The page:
Breeding and Culture of Siamese Fighting Fish

Fighting fish is a popular freshwater aquarium fish species often referred to as betta and known as pla-kat in its native homeland, Thailand.  It is member of the gourami family (Osphronemidae) or labyrinth fishes, which has lung-like labyrinth organ that could use atmospheric oxygen.

Fighting fish is native to the Mekong Basin in Southeast Asia (Thailand, Cambodia, Vietnam and Laos). The wild specimen of fighting fish have dull color and short fins but colorful and longer-finned varieties have been developed by breeders.  Popular varieties of fighting fish are named based on tail formation and color (half-moon, delta, super delta, double tail, veiltail and crowntail).

Biology

  • Siamese fighting fish usually live near the water surface and feeds on insect larvae and small fishes.
  • It could thrive even in poor quality water and limited space due to special lung-like labyrinth organ
  • The male builds bubble nest below floating leaves where it places and takes care of the eggs and fry.
  • Fighting fish breeds in pair and mating involves curling between male and female.
  • It sexually matures in about six months, (about 2.5 inches).
  • Female spawns every 3-4 weeks and produces 300 to 1,000 eggs per spawning.
  • Male fighting fish are aggressive and must be kept individually.

Species: Half-moon, Crown-tail, Double tail, Velitail

Sexual Characteristics

  • Female:  brighter colored body and well developed fins
  • Male:  less colored body, shorter fins, and bulging body with dark stripe

Breeding Culture Method

a. Materials needed:

  • 5 gal aquarium
  • Plastic container or small bottle
  • Talisay or any floating leaf
  • Scoop net, basin hose

b. Breeding Procedure

  1. Select a pair of ready-to-spawn breeders Male must be building bubble nest and female has bulging abdomen (ripe with eggs).
  2. Fill up aquarium with freshwater about 6 inches water depth. Put floating leaf.
  3. Put the breeders into the aquarium with the female placed inside the plastic container (to protect female while the male can see her). Male is aggressive at this point.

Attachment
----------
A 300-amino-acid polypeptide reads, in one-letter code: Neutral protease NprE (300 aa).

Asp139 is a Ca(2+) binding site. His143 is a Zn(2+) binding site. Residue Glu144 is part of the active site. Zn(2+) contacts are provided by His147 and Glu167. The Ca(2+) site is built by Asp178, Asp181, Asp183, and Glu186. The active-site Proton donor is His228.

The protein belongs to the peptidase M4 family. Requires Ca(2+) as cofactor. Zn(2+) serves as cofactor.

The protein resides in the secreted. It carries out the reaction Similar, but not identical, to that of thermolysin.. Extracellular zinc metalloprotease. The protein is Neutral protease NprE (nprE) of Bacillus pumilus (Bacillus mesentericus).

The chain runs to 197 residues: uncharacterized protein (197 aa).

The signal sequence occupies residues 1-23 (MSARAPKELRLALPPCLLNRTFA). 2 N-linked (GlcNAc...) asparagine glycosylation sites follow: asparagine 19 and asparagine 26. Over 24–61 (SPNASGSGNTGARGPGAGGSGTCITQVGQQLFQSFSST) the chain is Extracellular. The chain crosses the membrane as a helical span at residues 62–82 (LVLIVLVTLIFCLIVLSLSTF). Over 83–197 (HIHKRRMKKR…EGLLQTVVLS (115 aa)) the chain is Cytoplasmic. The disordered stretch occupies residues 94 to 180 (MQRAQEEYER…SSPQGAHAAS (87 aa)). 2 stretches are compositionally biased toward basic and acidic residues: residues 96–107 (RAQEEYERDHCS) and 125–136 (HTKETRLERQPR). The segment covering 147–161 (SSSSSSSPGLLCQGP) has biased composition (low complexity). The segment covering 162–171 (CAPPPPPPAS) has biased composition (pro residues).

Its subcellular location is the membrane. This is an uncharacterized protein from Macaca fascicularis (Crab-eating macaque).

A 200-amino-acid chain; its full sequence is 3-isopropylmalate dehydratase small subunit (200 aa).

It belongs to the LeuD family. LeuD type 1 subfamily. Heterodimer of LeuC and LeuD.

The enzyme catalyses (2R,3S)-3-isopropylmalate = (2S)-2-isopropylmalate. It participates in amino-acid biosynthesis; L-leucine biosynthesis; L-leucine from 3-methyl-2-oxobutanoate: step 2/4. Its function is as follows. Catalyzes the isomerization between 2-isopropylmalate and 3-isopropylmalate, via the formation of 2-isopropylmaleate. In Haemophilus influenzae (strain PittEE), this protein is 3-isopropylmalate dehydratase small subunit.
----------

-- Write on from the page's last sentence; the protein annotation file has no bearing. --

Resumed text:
4. Allow the male to build bubble nest below the floating leaf. When nest is finished, male is not aggressive anymore and will court the female by showing off its beautiful fins.
  5. Release the female from plastic container. The female will display dark diagonal bands on its body when it is ready to mate.
  6. Observe the mating behavior. The male curls its body towards the female with their genital pores close together.
  7. Eggs are released by female and fertilized by the male. The eggs fall down and male pick them up using its mouth and spits them back into the bubble nest.
  8. Remove the female after spawning. The male will take care of the eggs.
  9. After 2 days, eggs hatch into fry. The male will tend to the newly hatched fry. The tiny fry may fall down from the bubble nest but will be picked up by the male and spit them back to the nest.
  10. After another 2 days, the fry becomes free-swimming and search for food Remove the male breeder to prevent it from eating its young. Start feeding the fry.

c. Grow-out Culture

  1. Feed the fry with infusoria for the first 4 days. Infusoria are tiny microorganisms (25 to 300 um) that may be cultured by adding greenwater to boiled rice straw.
  2. On the 5th day until 2 weeks old, feed the fry with the newly hatched brine shrimp (Artemia) nauplii.
  3. When they are big enough to take larger food, feed the fry with mosquito larvae, tubifex or artificial feeds.
  4. At one month old, separate males from females. Reduce stocking density to 1-2 pc/gal or 50-100/ sq.m. or transfer to larger aquarium or tank.
  5. At 3 months old, males become aggressive. Separate the males individually in small jars or bottles.
  6. Water change must be done at least once a week at 20-30% rate.
  7. Rearing period is 4-6 months when they reach marketable size of 6 to 8 cm.

Disease Treatment

Use commercially available treatment chemicals.

  • For white spot disease/”ich” – 5 drops anti-itch (malachite green)/gal
  • For Anchor worm – 5 drops anti-anchor worm (trichlorfon)/gal
  • For bacterial infection – 5 ppm oxytetracycline or tetracycline HCL
  • For fungus – 5 drops methylene blue/gal

Procedure

  1. Add 1 teaspoon salt/gal water
  2. Permanent (24 hrs) bath
  3. Change water everyday
  4. For 5-7 consecutive days

Note: During treatment, provide vigorous aeration and avoid feeding.

For more information, contact:

Ma. Theresa M. Mutia
National Fisheries Biological Center (NFBC)
Butong, Taal, Batangas
Telefax: (043) 421-1465

source: NFBC, photo from wikipedia.org

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